The Center for Podiatric Care and Sports Medicine

Foot Pain in an Aging Work Force: Fighting Baby Boomer-itis

Posted by on Wednesday, December 19th, 2012

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In our extremely difficult and volatile economy, more older Americans are continuing to work far longer than in years past. According to the Bureau of Labor Statistics, the proportion of older workers (over age 55) will increase steadily from 12% in 2000 to 20% by 2025. The physical affects of aging don’t hold off because a person decides not to retire. So, increasingly, workers are suffering from physical ailments. Of course, the feet are often one of the first places people feel their age: a lifetime of activity eventually takes its toll. If aging workers are doing jobs that require them to be mobile, foot pain can lead to disability and to dire financial straits. Clearly this is a growing problem.

 

 

What happens to the feet as we age? Good question. As a person ages, all of the tissues in the body (including tendons, faschia, and ligaments) begin to lose their elasticity. This makes them more susceptible to tears and it reduces their ability to absorb shock as a person moves. As a plantar faschia rupture sufferer, I can tell you with personal authority: this is a truly painful injury that takes a very long time to heal. I was in a cast for several weeks and it still have pain if I don’t warm up before I exercise. If you’re having faschia pain (pain in your arch, on the bottom of your foot) visit The Center for Podiatric Care and Sports Medicine (212.996.1900 ). Tendon, faschia, and ligament tears can be debilitating, especially in an older person. The only way to prevent them is to wear supportive shoes, get regular gentle exercise, and try to avoid traumatic events like slipping on the ice (easier said than done.)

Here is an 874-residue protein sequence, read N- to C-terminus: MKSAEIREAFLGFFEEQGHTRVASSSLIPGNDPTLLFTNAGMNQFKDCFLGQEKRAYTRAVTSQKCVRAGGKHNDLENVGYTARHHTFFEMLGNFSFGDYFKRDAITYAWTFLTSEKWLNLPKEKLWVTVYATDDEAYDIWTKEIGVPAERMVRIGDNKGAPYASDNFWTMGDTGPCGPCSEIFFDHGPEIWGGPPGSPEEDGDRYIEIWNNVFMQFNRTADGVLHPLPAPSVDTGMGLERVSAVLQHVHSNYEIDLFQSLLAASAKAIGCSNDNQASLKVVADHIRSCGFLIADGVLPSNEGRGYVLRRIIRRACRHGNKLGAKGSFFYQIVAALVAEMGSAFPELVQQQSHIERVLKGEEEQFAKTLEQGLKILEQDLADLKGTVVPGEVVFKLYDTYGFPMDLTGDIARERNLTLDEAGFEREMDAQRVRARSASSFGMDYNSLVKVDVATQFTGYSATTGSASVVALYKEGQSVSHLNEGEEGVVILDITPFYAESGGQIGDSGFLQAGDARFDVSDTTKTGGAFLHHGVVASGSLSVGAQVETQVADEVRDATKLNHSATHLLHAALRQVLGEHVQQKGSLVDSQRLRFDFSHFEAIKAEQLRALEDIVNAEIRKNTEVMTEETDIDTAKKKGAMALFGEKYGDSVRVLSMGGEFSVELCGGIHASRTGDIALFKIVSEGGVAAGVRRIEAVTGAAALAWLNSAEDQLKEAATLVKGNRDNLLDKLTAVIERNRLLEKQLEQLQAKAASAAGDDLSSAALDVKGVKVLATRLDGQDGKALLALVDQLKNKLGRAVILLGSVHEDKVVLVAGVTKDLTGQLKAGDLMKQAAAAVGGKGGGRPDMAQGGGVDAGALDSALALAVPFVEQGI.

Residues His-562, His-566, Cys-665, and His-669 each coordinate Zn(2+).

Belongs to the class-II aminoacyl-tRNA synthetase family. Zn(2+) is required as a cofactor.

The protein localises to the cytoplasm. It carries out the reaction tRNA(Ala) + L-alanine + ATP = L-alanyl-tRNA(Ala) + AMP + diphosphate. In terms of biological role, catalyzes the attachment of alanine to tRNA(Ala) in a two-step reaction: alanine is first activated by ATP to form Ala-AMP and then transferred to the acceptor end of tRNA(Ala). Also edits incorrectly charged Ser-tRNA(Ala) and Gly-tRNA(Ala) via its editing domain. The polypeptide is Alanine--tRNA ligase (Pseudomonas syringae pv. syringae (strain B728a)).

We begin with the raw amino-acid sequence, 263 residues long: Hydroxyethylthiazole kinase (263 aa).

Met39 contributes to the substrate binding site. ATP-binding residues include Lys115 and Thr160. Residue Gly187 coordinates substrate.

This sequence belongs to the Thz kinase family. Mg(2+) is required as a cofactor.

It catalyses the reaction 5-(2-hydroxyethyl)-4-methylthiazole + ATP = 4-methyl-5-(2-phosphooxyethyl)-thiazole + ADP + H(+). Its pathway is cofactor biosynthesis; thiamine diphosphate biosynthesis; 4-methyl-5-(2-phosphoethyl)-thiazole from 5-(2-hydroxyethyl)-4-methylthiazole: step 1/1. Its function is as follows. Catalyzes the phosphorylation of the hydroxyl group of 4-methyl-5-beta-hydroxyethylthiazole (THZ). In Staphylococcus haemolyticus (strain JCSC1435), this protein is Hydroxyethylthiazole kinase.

The foot’s fat pads also thin with age, which further reduces shock absorption. This can occur in the pad that cushions the heel, or in the pads of the forefoot. These foot pads absorb a large amount of the impact of every step. Without them, the metatarsal heads suffer the brunt of impact. This can cause bone bruising, stress fractures, and chronic pain. Fortunately, if you have foot pad atrophy, there are several ways to protect your feet from pain and further damage:

  • Use metatarsal cushions in your shoes. These are available at most pharmacies and online.
  • Choose well-padded shoes.
  • Avoid walking barefoot. This puts added pressure on your thinned pads and can exacerbate the problem (not to mention the pain it will likely cause in the meantime).
  • Avoid high heels at all costs.
  • Avoid putting excessive weight on the balls of your feet (no sprinting, baseball catching, or basketball for you.)

 

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If you have any foot problems or pain, contact The Center for Podiatric Care and Sports MedicineDr. Josef J. GeldwertDr. Katherine Lai, Dr. Ryan Minara and Dr. Mariola Rivera have helped thousands of people get back on their feet. Unfortunately, we cannot give diagnoses or treatment advice online. Please make an appointment to see us if you live in the NY metropolitan area or seek out a podiatrist in your area.